As to the source of the Mandela effect, one woman found discussions on the effect as far back as 2005. But the effect was defined by a Wiccan paranormal researcher and blogger named Fiona Broome, during a conversation at the 2010 comic book convention DragonCon in Atlanta, Georgia, USA. The conversation involved a collective belief that Nelson Mandela had died in prison on 23 July 1991, and then reappeared alive and well, and became President of South Africa and died in 2013. This led to Broome's conviction that people were dividing between those who remembered alternate histories - and those who did not.

Interview with the Vampire (1994) contains one example of the supposed Mandela effect. The film is © Warner, reproduced under Fair Use. Image Source: Goodreads

Friday, August 5, 2016

Drone Precedents: Point and Click


The unmanned drone MQ-9 Reaper, made by General Atomics, designed in 2001, first introduced into use by the US Air Force in 2007. This photo is from Afghanistan. Image Source: US Air Force via Defense Update.

This is the third in three posts on discrepancies between declared meaning and hard reality and the problems those gaps cause in emerging Millennial history. Today's post focuses on warfare. The 2014 documentary Drone, directed by Norwegian director Tonje Hessen Schei, summarized the change from a critical perspective. Women's International League for Peace and Freedom reviewed the film in 2015:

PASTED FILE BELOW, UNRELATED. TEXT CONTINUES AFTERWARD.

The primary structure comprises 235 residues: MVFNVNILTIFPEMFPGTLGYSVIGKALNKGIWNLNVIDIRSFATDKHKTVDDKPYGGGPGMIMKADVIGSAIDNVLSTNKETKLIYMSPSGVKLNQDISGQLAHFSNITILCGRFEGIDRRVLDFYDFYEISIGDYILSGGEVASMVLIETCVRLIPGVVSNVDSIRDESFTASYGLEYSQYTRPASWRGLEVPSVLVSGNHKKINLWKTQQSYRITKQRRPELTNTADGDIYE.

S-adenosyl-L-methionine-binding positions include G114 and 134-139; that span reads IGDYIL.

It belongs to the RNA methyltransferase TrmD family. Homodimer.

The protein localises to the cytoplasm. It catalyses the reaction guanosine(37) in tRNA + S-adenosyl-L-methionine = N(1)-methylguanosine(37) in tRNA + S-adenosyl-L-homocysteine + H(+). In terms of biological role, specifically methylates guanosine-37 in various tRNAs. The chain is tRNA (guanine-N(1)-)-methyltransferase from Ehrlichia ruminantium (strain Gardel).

"The international community has stressed that drone strikes involve killings without due process that are violating international law and human rights, most importantly the right to life. There have been strong concerns that drone operations do not gather sufficient information to establish legal targets, resulting in indiscriminate killings. The precision of drones, so fondly asserted by their supporters, is a myth.

Someone who knows all about this crude reality is Brandon Bryant, a former US Air Force drone operator diagnosed with Post-Traumatic Stress Disorder, who is now speaking out to the world on what he experienced during his time flying drones. In the documentary, he describes the light-hearted, often nonchalant, atmosphere in the control room, half a world away from the people they were targeting, and how he himself grew more and more jaded for each strike."
The documentary (available at time of writing, here) sounds an alarm on drone development; the film regards drones as an international, not purely American, problem; and it criticizes the Republicans and especially the Democrats for their endorsement of the drone programme. The narration opens with an interview with Brandon Bryant, as he reflected on how drone operation dehumanized him: